400 asylum seekers living in Wigan

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THE full picture of immigration into Wigan through people seeking asylum after fleeing their native lands has emerged for the first time.

Figures released by the Home Office under the Freedom of Information Act show just how complex the issue is at a time when the national debate on the subject is becoming increasingly toxic.

The statistics show 476 people have been the main claimant for asylum for themselves or their families while living in Wigan between October 2006 and the end of March 2014, with the numbers rising from 326 at the end of March 2013 and 265 12 months earlier.

A total of 399 asylum seekers and their dependents had been found houses in Wigan at the end of the 2014 fiscal year. Asylum seekers do not have a choice about where they live while waiting for a decision to be made but are scattered around the country using a quota system.

The figures also show how difficult successfully claiming asylum is, with 122 applicants being granted leave to remain in the UK between October 2006 and the end of September 2014, compared to 358 which were refused.

The average length of time for an application to reach a first outcome is 172 days, meaning most people claiming asylum in the UK can expect to spend around six months waiting to discover their fate.

The rising numbers of people seeking sanctuary in the UK was put down to the deteriorating situations and increased violence and instability in regions including the Middle East and north and sub-Saharan Africa.

The Home Office robustly defended Britain’s record of extending help to those in need, while the head of a leading Wigan charity working with asylum seekers and refugees said the figures showed there was no cause for public concern over the issue.

A Home Office spokesperson said: “The United Kingdom has a long and proud history of offering sanctuary to those who genuinely need it and each claim is carefully considered on its individual merits.

“We remain committed to concluding all cases as quickly as possible. However, asylum cases are often complex and require full and thorough consideration before a decision is made.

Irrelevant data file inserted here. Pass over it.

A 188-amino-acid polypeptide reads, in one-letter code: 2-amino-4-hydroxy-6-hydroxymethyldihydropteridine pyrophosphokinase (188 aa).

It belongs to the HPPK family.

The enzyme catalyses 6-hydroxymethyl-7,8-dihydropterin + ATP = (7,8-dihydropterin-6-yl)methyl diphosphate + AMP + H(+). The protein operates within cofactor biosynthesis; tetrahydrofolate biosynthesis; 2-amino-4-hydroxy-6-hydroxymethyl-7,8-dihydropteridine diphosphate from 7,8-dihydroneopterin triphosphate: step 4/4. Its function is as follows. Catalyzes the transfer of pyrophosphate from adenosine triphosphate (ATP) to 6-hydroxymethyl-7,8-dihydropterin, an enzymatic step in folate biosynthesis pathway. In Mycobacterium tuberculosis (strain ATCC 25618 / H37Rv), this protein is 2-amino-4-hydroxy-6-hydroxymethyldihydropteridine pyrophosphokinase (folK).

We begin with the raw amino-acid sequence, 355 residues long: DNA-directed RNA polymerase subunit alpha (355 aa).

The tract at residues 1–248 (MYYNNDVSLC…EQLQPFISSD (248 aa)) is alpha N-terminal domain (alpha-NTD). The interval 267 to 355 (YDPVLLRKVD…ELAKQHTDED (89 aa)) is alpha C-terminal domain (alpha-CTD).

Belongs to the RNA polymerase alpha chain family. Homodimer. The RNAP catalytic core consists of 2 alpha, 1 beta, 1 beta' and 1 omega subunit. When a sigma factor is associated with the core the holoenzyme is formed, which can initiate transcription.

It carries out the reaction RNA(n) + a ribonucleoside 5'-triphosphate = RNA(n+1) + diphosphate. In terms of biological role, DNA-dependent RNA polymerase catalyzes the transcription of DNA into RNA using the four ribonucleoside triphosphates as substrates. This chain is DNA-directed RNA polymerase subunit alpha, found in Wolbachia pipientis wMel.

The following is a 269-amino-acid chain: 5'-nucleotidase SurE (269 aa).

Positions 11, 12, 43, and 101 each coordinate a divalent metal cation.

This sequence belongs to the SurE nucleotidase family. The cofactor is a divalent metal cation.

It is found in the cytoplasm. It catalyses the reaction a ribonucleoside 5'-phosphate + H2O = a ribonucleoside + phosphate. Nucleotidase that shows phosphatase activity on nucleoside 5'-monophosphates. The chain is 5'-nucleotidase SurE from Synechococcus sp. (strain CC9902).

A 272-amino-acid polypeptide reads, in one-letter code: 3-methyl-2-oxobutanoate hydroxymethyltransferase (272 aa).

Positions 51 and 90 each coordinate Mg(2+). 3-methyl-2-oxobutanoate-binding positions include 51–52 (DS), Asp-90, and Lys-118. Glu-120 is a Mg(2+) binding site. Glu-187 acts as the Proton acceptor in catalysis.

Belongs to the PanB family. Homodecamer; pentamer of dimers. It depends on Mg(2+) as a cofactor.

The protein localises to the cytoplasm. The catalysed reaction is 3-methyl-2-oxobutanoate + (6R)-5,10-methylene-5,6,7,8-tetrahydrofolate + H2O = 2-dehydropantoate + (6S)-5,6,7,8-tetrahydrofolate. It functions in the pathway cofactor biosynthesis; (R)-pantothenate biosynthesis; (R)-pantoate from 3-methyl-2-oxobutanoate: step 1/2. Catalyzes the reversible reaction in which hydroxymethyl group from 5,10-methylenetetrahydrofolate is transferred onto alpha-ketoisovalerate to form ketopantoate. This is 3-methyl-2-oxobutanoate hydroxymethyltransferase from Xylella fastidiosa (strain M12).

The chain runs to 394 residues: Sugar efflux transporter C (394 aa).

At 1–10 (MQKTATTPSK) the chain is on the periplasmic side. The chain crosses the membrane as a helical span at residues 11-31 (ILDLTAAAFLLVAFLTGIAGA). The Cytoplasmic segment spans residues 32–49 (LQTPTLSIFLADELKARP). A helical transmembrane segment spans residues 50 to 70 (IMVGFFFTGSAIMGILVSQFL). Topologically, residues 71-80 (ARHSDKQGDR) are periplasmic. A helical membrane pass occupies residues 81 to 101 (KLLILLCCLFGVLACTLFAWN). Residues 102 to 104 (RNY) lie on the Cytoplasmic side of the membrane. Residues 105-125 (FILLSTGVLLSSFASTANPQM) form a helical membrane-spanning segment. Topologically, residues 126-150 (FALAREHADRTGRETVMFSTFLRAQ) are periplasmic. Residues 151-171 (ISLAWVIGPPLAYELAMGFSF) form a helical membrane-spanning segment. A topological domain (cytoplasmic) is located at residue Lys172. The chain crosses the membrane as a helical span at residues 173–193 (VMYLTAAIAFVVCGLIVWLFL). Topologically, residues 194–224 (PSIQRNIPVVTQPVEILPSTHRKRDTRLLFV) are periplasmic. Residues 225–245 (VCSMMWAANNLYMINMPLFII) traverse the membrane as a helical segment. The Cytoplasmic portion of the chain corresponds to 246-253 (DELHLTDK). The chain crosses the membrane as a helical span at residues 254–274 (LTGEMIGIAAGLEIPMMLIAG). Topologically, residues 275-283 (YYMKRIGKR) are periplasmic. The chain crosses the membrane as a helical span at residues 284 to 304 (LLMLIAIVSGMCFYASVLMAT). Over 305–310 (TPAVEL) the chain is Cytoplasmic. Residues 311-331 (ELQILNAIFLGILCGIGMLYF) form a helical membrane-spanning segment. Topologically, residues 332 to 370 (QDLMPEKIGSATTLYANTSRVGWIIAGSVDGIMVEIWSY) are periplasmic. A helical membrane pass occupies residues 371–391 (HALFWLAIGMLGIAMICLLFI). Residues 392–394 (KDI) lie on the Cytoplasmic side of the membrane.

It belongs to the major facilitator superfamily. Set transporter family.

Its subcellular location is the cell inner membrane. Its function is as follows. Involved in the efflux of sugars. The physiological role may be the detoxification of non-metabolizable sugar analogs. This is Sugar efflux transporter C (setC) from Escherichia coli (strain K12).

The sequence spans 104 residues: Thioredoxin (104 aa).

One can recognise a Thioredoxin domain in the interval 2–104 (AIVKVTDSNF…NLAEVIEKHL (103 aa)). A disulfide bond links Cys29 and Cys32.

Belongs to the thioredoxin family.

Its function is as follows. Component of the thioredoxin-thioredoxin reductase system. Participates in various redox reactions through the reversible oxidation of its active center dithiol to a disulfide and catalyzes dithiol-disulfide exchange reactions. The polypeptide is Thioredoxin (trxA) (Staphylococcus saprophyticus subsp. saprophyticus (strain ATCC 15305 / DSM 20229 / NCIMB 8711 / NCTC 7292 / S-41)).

“When someone is found not to need our protection, we expect them to leave the country voluntarily. Where they do not we will seek to enforce their departure.”

Chairwoman of the Support For Wigan Arrivals Project (SWAP), who asked to be named only as Cath, said: “Given the events going on around the world we are not surprised that the figures are growing, but British people should not be alarmed.

“If you watch the news you can understand there’s a link between what is happening in many countries and why people are giving everything up to try to find safety.

“I just think of the old saying about not judging someone until you have walked a mile in their shoes.”

However, Cath also said the reality of working with asylum seekers every day gives Swap’s team a rather different perspective on how the system is working.

Many of those who visit Swap for its drop-ins, activities and services have been waiting for decisions for more than two years, while one Eritrean applicant living in Wigan has endured eight years of applications, rejections, court appearances and appeals.

Cath said: “Our experience is somewhat different to the official figures. The system seems to have a lot of glitches in it and the Home Office’s budget is under pressure as well.

“At both ends of this there are human beings trying to cope. Some applications are taking a lot longer and people are living with this uncertainty over what is going to happen.”